"Birders" belong in Belleview.
OMG, it's the most amazing dull grey bird I've ever seen! I'm literally vibrating. I can't wait to call all my friends.
Birders rush to Waukegan after rare South American bird spotted over the Thanksgiving weekend
By SHERYL DEVORE
CHICAGO TRIBUNE |
NOV 29, 2021 AT 5:00 AM
Birding field guides describe the small-billed elaenia as a “very dull-looking flycatcher.”
But it has been anything but dull at Waukegan Municipal Beach for the past three days as birders from Chicago, Downers Grove and as far south as Belleville, Illinois, came to view a bird that should be snatching insects in a Brazilian rainforest.
Audrey Carl, of Chicago, left her parents’ home in Champaign early after the Thanksgiving holiday to drive north to see the bird. She hoped they understood.
She belongs to a rare bird chat list and as soon as the elaenia was announced, “everybody went nuts,” Carl said. “November is a special month. Anything goes,” she said, referring to the fact that the most rarities discovered in the state are usually in November.
Carl has been driving all over Illinois this year trying to collect 300 different species of birds in one year in one state. The elaenia is No. 296, she said.
“It’s amazing. You think about how long it took to get here,” she said.
Audrey Carl, left, of Chicago, joins other birders searching for the rare short-billed elaenia at Waukegan Municipal Beach on Nov. 28, 2021.
Audrey Carl, left, of Chicago, joins other birders searching for the rare short-billed elaenia at Waukegan Municipal Beach on Nov. 28, 2021. (Sheryl DeVore)
Standing on a conifer-lined sidewalk east of the city water plant on Sunday, up to 20 birders at a time squinted through a chain-link fence and tried to see the nondescript bird. Some of them held cameras with lenses four times as long as the bird is tall.
Though the Illinois Ornithological Records Committee hasn’t officially declared this bird a small-billed elaenia, the committee’s head, Geoff Williamson, of Chicago, said, “It certainly appears to be one.”
According to Williamson, “It would be only the fourth record for North America — and interestingly — nine years ago the first North American record of this species also occurred in northeast Illinois, in Chicago’s Douglass Park. To find another one in the same state and the same part of the state is remarkable.”
The bird has all the telltale signs that it’s a small-billed elaenia, and not the closely related white-crested elaenia, also from South America, and also hardly ever seen in North America. Both are small flycatchers that eat insects.
“One of the salient features is that it doesn’t show a crested appearance on its head that the white-crested has. The small-billed also has three wing bars,” which Williamson said he saw in photographs taken by birders.
The small-billed elaenia breeds in southern South America including Bolivia, the northern half of Argentina and the southern tip of Brazil. It migrates north to winter in most of Brazil as well as countries along the Caribbean coast including Colombia and Venezuela. The seasons in South America are known as austral seasons because they are the opposite of the seasons in North America.
A short-billed elaenia, which typically lives and breeds in South America, visits Waukegan Municipal Beach on Nov. 28, 2021.
A short-billed elaenia, which typically lives and breeds in South America, visits Waukegan Municipal Beach on Nov. 28, 2021. (Steven D. Bailey)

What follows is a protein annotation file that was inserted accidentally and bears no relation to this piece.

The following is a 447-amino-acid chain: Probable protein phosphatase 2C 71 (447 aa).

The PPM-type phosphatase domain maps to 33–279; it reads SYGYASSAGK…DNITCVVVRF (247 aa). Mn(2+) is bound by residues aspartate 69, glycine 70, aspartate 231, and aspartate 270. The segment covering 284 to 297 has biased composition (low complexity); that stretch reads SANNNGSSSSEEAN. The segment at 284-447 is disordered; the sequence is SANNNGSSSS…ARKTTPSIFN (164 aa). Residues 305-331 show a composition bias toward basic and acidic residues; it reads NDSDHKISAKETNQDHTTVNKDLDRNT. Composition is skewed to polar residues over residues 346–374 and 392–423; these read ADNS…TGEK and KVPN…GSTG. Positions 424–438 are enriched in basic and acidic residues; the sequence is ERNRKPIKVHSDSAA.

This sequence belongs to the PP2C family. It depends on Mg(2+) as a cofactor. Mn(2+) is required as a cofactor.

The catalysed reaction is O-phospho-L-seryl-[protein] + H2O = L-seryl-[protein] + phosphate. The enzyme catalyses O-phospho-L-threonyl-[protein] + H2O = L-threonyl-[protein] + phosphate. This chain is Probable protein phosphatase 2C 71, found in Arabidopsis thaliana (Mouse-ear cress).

“It gets complicated to figure it out,” Williamson said, but it’s likely this bird started flying north and just kept going — in other words, it didn’t know when to stop.
“A lot of birders like to collect species on a list and travel great distances to see these out-of-place individuals,” Williamson said. Indeed, more than 150 birders came out Saturday and Sunday to add it to their list.
Sean Kennedy, of Chicago, was one of the birders who came to see the flycatcher. “It’s not exciting like a macaw. It’s kind of bland, but from a nerdy aspect, it’s so great to see because it’s so far out of its range,” he said.
Dan Kassebaum drove from Belleville to see the bird, which was the 400th species he’s recorded in the state.
Susan Zelek of Steger, Illinois, discovered the rarity Friday when looking for a harlequin duck at Waukegan Beach. “It wasn’t there,” she said. But an even rarer bird was.
She noticed a group of birds with some kind of flycatcher among them. “A flycatcher shouldn’t be here this time of year, not at all,” she said.
She took photos, posted it on a rare bird webpage — and soon the birding community had determined what it was.
“I’m ecstatic,” she said.
Seeing the bird is bittersweet, Williamson said. The chances that it will make it back to South America are slim.
Doug Stotz, senior conservation ecologist at The Field Museum remarked that this is likely the coldest temperature any small-billed elaenia has experienced. Right now, its subsisting on red berries from yew shrubs.
“You have to give props to this particular individual because it flew so far, and it survived at least three days in the environment in which it now is,” Williamson said.
Aaron Gyllenhaal found the state’s and North America’s first small-billed elaenia in April 2012 at Douglass Park in Chicago. The Illinois Ornithological Records Committee accepted the record.
Meanwhile, the American Bird Association has yet to add this bird to its checklist of birds seen in North America. But with the 2012 and 2021 birds in Illinois, another photographed in Texas this year and another caught in a mist net in October in Quebec, of all places, that soon may change.
While all the bird gurus are sorting it out, birders remain confident they can add a new bird species to their Illinois list — one that likely flew more than 5,000 miles from South America to Waukegan.